When did you first realize you wanted to be a teacher?
In the ninth grade, I had an awesome history teacher, Dr. Gail Williams, at Bacon County High School. I had just moved from Albany to the family farm in Alma, Ga. and was struggling to meet new friends. She was a great storyteller, who could make the past come alive, and it was exactly what I needed. It was not long before she had instilled in me a love for learning history; I knew then I wanted to be able to do what she did.
What keeps you in the classroom?
Seeing students succeed. To me the most rewarding thing about being in the classroom is seeing the progress and success of students and feeling that in some small way I am partly responsible for creating opportunities for those individual successes to happen.
What character qualities make a great teacher?
Teachers need to be warm, caring, enthusiastic, and adventurous. I think a great teacher needs to have a life-long love of learning and share that curiosity with their students. I also believe a great teacher needs to have high expectations for themselves and others because it’s the model we set that matters even more than the content we teach. A large body of research shows that a teacher’s expectations directly affect student achievement, as students will often give as much or as little as is expected of them.
What is the funniest thing a child has ever said to you?
“All this stuff you keep teaching me is making me anti-illogical.”
What is your favorite technology to use for encouraging students in learning?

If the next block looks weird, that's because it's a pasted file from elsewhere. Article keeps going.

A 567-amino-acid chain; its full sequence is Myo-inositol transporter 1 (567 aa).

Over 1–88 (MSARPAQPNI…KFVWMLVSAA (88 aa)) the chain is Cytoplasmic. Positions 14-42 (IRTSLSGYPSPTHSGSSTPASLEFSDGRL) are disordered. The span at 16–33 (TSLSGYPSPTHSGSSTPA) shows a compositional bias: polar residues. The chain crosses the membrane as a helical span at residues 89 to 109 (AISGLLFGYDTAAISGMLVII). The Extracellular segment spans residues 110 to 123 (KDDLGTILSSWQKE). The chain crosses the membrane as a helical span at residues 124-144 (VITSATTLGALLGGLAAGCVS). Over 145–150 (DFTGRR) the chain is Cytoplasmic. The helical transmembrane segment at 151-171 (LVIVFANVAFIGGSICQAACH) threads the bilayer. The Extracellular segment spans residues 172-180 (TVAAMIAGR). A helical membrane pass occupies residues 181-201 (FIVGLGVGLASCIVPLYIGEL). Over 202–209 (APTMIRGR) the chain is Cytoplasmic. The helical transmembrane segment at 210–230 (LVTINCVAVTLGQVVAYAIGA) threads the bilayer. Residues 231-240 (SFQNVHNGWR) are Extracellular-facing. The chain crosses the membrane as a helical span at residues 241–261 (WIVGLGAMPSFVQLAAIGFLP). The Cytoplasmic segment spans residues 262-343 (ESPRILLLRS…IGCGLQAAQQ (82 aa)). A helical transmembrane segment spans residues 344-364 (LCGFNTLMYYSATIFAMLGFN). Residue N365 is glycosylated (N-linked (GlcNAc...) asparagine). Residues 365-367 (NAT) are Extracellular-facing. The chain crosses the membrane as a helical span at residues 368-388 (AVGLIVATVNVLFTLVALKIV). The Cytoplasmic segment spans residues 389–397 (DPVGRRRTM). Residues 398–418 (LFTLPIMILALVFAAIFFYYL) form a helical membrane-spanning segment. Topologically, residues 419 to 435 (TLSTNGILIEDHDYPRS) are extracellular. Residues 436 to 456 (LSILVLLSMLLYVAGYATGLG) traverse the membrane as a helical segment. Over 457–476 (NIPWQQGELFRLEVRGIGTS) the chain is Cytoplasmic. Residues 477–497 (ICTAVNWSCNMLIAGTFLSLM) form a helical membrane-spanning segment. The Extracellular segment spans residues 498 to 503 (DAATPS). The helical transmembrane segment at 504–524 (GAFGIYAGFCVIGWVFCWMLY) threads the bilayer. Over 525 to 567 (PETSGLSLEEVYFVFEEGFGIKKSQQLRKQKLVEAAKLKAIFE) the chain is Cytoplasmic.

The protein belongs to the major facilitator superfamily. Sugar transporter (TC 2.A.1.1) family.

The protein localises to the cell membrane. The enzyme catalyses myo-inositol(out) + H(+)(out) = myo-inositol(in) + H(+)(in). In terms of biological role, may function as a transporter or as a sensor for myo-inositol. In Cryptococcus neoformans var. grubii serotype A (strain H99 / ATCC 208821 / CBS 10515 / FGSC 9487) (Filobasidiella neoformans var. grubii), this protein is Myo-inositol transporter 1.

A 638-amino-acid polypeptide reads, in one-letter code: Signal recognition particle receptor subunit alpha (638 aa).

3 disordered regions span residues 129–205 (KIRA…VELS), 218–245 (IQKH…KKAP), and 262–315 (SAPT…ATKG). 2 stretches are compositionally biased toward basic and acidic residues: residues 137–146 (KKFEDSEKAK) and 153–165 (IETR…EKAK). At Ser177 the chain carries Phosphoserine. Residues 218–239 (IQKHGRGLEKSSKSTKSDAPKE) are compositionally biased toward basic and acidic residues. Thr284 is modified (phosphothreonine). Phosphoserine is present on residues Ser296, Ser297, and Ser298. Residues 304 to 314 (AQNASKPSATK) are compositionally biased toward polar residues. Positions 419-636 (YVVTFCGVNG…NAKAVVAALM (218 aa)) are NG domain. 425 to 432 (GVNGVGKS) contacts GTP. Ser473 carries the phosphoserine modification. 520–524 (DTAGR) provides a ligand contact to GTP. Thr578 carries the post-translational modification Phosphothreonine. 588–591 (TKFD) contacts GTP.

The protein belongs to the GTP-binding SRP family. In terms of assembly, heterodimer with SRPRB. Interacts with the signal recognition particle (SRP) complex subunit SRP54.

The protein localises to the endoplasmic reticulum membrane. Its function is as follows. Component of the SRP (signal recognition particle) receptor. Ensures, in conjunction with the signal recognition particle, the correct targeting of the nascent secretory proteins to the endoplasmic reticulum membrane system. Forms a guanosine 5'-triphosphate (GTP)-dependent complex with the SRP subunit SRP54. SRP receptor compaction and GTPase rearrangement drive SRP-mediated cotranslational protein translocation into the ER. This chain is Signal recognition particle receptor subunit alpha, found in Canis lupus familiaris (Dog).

Technology in the classroom, while having the potential to be distracting or even disruptive, when used properly also has the potential to change the way we teach. With so many primary source documents available online, the internet gives my students the opportunity both to learn history and actually become historians conducting serious historical research. My students and I often use databases like familysearch.com to pour over 19th century documents without having to take a trip to the courthouse.
Technology allows students to conduct far more and deeper research than was previously possible, which has allowed my students to create narratives and stories around the lives of people who lived in their community well over a hundred years ago. These in-depth projects have allowed students to address historical wrongs here in Putnam County. Finding their own voices and creating this level of professional work has allowed them to believe in themselves more than any traditional classroom teaching methodology ever could.
Everyone likes the morning routine of successful people. What is yours?
I like to run and do yoga before breakfast and heading off to work.
What do you tell students who need encouragement?
Often times when I give encouragement to students I choose to use the word of others who are better wordsmiths than myself. I personally find inspiration in the words of Winston Churchill (literally a quote-making machine) such as, “The pessimist sees difficulty in every opportunity. The optimist sees opportunity in every difficulty.” I also try to let students know that struggles are a part of life, but that to succeed one must persevere. Winston Churchill just said it better than me.
What do you tell other teachers when they need encouragement?
I think humor helps. Again, I also think other’s words are often better than my own. Franklin D. Roosevelt once said, “When you come to the end of your rope, tie a knot and hang on,” and I think this is very valuable advice for teachers. People generally need encouragement when they feel the odds are stacked against them; I like to point out that most of us have felt like that throughout the course of history, but that history also proves odds can be overcome.